ANU Fifty50 is delighted to present the second instalment of our “Role Models in STEM” series, aimed at showcasing the achievements of people in STEM, we want to ensure young people have a future filled with opportunities regardless of gender and the associated unconscious bias that comes with that.

For this interview, we’ve chosen to speak to Dr Sophie Lewis, who holds an Australian Research Council (ARC) Discovery Early Career Research Award (DECRA) Fellowship at Fenner School of Environment and Society and the Climate Change Institute at ANU. The DECRA is a prestigious grant designed to create more opportunities for early-career researchers, but it is hugely competitive and applicants only have a 14% chance of success. When Dr Lewis isn’t researching the increasing frequency of extreme rainfall and heat events, you can probably find her online – tweeting or publishing observations about changing climate on her blog or in the media. An internet storm was recently caused when Dr Lewis published a column in the Sydney Morning Herald, discussing the ethical implications of bringing a child (and therefore an increased carbon footprint) into an already warming world. In the wake of her new book “A Changing Climate for Science” and before heading off on maternity leave, Dr Lewis gave us an interesting glimpse into the life of a Climate Scientist:

What drove you to pursue a career in climate science?

I’ve wanted to be a scientist since I was a very small child but my route to climate science was roundabout. I started out doing engineering, then changed to science and switched majors several times. My PhD was looking at long-term climate history and I loved the balance of field, lab and computational work, and seeing how changeable the world is. Eventually I wanted to work on more immediate pressing problems so shifted my focus to extreme climate events.  So that’s how I ended up here.

What is something that you have learnt during your career that you wish you were told as an undergraduate?

I’ve definitely learnt than very little in life is irreversible. I used to be almost paralysed trying to make the “right” decisions, and every decision about work or university seemed so weighty. But I’ve since learnt that decisions are just one step along the way – it’s ok to try something out and see if you like it and if you don’t, you aren’t committed to a path that you can’t turn back from.  I’ve saved a lot of energy and angst since realising this, and been bolder about trying things out.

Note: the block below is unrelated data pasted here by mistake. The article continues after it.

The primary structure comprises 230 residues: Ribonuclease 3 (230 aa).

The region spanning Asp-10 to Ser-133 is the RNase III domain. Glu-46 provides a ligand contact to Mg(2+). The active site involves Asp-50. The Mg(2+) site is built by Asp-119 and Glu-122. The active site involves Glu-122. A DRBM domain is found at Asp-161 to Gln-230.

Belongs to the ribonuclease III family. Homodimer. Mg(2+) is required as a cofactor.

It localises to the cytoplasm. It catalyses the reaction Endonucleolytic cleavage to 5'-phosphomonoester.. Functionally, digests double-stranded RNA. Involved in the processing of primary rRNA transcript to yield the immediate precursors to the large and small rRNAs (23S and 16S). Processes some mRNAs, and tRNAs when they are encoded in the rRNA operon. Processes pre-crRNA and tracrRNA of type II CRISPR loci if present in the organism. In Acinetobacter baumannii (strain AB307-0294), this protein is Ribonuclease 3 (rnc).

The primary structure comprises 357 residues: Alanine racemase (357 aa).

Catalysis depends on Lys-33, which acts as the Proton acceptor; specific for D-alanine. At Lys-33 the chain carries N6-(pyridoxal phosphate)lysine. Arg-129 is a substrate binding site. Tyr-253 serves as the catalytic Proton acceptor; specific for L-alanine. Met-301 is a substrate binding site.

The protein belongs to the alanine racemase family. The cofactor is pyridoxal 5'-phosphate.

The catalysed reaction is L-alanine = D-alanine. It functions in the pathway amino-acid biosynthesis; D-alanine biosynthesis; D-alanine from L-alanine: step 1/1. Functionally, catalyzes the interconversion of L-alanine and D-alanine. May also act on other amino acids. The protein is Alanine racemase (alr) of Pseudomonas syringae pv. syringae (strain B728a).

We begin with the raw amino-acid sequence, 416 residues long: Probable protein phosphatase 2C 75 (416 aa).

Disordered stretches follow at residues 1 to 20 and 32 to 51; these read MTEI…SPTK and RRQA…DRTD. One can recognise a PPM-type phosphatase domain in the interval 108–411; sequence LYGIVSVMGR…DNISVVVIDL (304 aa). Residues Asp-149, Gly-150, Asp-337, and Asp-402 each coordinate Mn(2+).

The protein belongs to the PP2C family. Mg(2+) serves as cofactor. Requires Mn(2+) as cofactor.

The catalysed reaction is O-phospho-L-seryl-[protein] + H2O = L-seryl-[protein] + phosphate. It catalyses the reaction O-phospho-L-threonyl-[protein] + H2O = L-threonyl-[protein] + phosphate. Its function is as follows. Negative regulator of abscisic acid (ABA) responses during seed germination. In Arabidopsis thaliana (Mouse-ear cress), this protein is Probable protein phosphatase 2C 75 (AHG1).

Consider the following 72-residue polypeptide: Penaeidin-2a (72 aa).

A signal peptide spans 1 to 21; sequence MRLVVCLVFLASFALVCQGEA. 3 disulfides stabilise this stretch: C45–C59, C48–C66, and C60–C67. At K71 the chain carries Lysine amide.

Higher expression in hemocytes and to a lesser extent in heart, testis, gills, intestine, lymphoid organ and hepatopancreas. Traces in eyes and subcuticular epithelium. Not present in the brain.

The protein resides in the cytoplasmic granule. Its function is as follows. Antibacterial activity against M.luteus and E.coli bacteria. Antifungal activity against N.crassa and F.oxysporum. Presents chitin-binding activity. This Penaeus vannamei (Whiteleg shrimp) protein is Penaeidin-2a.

Do you think that creating an inclusive and equal environment in STEM means that there will be fewer opportunities and more competition?

I don’t really see if about more or less. Creating inclusive and diverse STEM workplaces will mean that there are fairer opportunities and fairer competition. It will always be incredibly competitive and it is a great privilege to work in STEM, but greater inclusivity will mean that everyone will be more equitably be able pursue these goals.

You recently attended the Fifty50 Big Ideas breakfast, where participants discussed the goal of achieving gender equity in STEM by 2025 – what insight can you provide about achieving this goal?

I really enjoyed the breakfast, and particularly because of the balanced focus. So often gender equity is seen as a woman’s issues. Women are expected to do the heavy lifting because it is seen as our problem, that we need to fix for ourselves. But achieving equity is everyone’s responsibility and will require everyone’s input.  I really believe that equity will be beneficial for everyone in the sector, so everyone has to make changes to their own work practices and push for the structural changes that will get us there.

Congratulations on your impending parenthood, do you have any advice or tips that you could give to anyone that feels like a career in science is incompatible with having children?

I’ll let you know! Right now I do feel nervous about balancing everything when life already feels like a whirlwind and my job is tenuous. A colleague once told me that parenting brings out what is already there – if you are a workaholic, you tend to stay that way. But if you already maintain a balance between work and other priorities, then you tend to approach parenting the same way.  I hope this is the case. I love my research and I’m thrilled to have a baby on the way, so I’m trying to focus on the positives and be optimistic about work and family.